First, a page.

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(Aug 17, 2010) On July 28, 2010, Dutch Minister of Justice Hirsch Ballin sent for comment to various agencies a legislative proposal to provide citizens with greater protection against abuse of computer data. The proposed changes would amend the Criminal Code and the Code of Criminal Procedure. The draft document is also available for public comment until September 30, 2010; highlights of the document were set forth in a press release. (Press Release, Dutch Ministry of Justice, Hirsch Ballin Strengthens the Approach to Computer Crime (July 28, 2010), http://english.justitie.nl/currenttopics/pressreleases/archives-2010/100
728hirsch-ballin-strengthens-the-approach-to-computer-crime.aspx?cp=
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; Wetsvoorstel versterking bestrijding computercriminaliteit [Law proposal reinforcing control of computer crime] [in Dutch] (click Concept regeling for the text & Ontwerp regeling for elucidation of the plan) (July 28, 2010), http://www.internetconsultatie.nl/wetsvoorstel_versterking_bestrijding_c
omputercriminaliteit
.)

Under the proposal, persons with legitimate access to a given computer who take non-public data from it without authorization would be subject to a term of up to one year of imprisonment. This would make the punishment that already applies to offenders who are employees of telecommunications networks or services applicable more broadly. Thus, any employee of a company or institution who deliberately copied, for example, a famous Dutch citizen's personal data in order to sell the information to a third party would be criminally liable for such actions were the proposal to become law. (Press Release, supra.)

The proposal would also make punishable the receipt of stolen computer data. Under the current law, persons who digitally pass on stolen information to third parties are not punishable, because from a legal perspective the data is not considered to be "property" (since it still exists in the computer), making prosecution for receiving stolen goods impossible. Under the draft proposal, the owner would not have to have actually lost the computer data in order to subsequently prosecute a third party for receiving stolen goods; nevertheless, in order for that party to be convicted of the crime, "it remains important that the defendant knew or could have suspected that the relevant information came from a crime." (Id.)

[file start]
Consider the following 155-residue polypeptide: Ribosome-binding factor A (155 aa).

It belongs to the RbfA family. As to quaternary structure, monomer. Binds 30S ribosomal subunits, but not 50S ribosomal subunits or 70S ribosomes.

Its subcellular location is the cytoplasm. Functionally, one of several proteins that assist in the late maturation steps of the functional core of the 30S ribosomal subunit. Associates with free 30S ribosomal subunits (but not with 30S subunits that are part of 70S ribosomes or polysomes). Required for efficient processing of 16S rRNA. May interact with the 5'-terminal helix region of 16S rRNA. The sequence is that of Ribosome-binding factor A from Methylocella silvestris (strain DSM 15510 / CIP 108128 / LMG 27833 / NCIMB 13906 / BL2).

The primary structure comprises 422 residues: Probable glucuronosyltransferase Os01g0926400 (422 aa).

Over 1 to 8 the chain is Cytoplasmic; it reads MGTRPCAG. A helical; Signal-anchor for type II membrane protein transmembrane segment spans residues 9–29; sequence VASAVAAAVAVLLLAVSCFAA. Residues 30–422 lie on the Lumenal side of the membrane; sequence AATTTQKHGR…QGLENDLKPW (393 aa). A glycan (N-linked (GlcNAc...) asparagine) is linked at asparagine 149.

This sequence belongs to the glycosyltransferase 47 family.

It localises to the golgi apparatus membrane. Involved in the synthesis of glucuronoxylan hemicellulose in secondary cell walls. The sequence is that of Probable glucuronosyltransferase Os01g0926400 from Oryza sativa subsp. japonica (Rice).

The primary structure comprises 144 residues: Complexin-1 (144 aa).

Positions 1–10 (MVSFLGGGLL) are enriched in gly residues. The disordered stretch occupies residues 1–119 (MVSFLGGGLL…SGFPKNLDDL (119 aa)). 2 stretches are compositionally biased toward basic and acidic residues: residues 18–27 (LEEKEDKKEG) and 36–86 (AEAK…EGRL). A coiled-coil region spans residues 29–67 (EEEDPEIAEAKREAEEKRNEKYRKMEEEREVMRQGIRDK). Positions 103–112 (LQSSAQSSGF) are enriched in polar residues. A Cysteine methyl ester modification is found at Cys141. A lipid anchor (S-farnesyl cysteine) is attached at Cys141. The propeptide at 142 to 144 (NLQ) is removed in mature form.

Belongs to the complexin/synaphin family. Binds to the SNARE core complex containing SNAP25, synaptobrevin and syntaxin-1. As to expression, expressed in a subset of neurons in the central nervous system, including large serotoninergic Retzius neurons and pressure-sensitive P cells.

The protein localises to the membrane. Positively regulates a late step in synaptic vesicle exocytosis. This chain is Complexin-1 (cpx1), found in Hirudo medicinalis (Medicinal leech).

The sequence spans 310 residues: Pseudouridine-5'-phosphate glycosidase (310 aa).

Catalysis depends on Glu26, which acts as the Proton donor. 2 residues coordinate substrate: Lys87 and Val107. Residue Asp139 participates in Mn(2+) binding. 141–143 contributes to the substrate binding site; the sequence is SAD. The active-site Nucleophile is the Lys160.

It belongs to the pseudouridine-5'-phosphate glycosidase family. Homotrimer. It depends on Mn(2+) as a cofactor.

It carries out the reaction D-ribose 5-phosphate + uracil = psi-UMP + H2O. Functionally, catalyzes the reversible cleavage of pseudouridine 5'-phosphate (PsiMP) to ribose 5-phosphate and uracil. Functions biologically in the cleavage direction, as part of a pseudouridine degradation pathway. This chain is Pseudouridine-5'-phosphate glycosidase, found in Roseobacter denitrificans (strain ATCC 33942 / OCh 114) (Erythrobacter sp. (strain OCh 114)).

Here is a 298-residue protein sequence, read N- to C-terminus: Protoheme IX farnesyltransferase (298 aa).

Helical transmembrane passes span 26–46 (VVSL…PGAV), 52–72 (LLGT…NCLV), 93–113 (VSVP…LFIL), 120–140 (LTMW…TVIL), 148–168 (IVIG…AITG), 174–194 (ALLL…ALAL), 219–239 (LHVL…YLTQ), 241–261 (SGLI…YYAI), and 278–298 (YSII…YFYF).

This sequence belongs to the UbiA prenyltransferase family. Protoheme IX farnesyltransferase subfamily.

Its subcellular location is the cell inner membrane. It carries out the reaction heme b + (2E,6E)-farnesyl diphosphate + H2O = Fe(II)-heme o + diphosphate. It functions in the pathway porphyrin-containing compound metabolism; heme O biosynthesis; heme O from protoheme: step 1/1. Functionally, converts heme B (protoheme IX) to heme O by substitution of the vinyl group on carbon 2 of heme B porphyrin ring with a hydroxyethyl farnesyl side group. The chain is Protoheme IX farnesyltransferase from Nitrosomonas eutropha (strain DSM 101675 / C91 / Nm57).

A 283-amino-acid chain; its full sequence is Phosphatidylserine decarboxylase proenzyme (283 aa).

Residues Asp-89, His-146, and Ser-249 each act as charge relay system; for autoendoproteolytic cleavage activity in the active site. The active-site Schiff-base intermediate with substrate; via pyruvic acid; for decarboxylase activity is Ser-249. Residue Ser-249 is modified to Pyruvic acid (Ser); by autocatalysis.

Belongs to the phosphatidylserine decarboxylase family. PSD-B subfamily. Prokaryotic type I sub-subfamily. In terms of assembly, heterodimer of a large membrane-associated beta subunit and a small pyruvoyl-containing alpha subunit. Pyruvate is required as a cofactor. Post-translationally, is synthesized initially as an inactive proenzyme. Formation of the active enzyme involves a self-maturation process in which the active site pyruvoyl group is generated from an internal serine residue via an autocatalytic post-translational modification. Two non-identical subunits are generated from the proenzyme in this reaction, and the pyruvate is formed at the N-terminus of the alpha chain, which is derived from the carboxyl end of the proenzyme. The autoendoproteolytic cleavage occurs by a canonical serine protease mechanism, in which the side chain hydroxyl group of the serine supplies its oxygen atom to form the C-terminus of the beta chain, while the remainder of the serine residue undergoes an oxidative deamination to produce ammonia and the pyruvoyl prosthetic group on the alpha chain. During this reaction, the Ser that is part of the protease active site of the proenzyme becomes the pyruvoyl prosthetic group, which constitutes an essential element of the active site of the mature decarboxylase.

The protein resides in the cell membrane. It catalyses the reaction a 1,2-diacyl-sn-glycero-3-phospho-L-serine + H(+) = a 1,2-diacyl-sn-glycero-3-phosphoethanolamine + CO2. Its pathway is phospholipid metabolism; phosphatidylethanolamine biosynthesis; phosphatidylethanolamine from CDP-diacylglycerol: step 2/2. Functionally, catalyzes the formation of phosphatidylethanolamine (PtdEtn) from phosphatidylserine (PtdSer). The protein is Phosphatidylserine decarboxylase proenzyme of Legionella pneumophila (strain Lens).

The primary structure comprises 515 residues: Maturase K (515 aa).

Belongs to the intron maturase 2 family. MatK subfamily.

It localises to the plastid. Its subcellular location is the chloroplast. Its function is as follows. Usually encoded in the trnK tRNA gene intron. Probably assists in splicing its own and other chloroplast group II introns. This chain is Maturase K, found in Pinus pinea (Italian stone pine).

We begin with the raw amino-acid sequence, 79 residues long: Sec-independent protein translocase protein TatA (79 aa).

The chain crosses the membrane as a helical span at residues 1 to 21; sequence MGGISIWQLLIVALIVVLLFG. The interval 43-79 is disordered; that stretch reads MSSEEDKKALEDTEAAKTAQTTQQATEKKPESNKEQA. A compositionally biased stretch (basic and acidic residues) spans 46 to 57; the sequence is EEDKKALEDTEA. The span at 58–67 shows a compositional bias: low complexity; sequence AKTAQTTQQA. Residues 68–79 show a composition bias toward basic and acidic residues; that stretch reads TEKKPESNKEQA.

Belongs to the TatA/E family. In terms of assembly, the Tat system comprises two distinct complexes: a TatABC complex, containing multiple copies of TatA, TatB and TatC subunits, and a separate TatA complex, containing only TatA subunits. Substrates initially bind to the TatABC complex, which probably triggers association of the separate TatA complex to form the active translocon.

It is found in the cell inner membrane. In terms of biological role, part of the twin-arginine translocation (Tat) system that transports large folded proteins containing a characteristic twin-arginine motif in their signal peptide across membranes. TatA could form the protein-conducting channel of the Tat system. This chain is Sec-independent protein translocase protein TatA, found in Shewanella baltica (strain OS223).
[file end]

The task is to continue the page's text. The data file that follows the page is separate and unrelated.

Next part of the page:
The prohibition against monitoring, tapping, or recording confidential conversations would be broadened by the legislative proposal. Current law prohibits surreptitious recording of conversations in a residence or closed-off area if the person recording the conversation is not a participant in it. The proposal calls for this prohibition to apply as well "to perpetrators who participate in the conversation and have recorded it without permission, which brings Dutch legislation in line with existing statutory provisions in France and Germany." (Id.) Punishment upon conviction of such an offense would be up to one year of imprisonment. Thus, in Ballin's view, anyone who, as a participant in a confidential conversation, made surreptitious recordings and then placed them on the Internet with the aim of harming people would deserve punishment. The recording of conversations in a public area in a visible manner remains non-punishable. (Id.)

The proposal also gives the Public Prosecutor independent authorization to have information that might incur punishment removed from the Internet. Many Internet providers reportedly already cooperate in voluntarily in a "notice and take down" code of conduct, whereby they "remove data if it is abundantly clear that the information is wrongful or punishable." (Id.) In cases where the code seems insufficient, the proposal gives the Public Prosecutor the authority to order that the disputed data be made inaccessible on-line, e.g., if the data must be blocked quickly to prevent an even worse situation from developing, and also to impose an order for incremental penalty payments. (Id.)

Author: Wendy Zeldin More by this author
Topic: Crime and law enforcement More on this topic
Jurisdiction: Netherlands More about this jurisdiction

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Last updated: 08/17/2010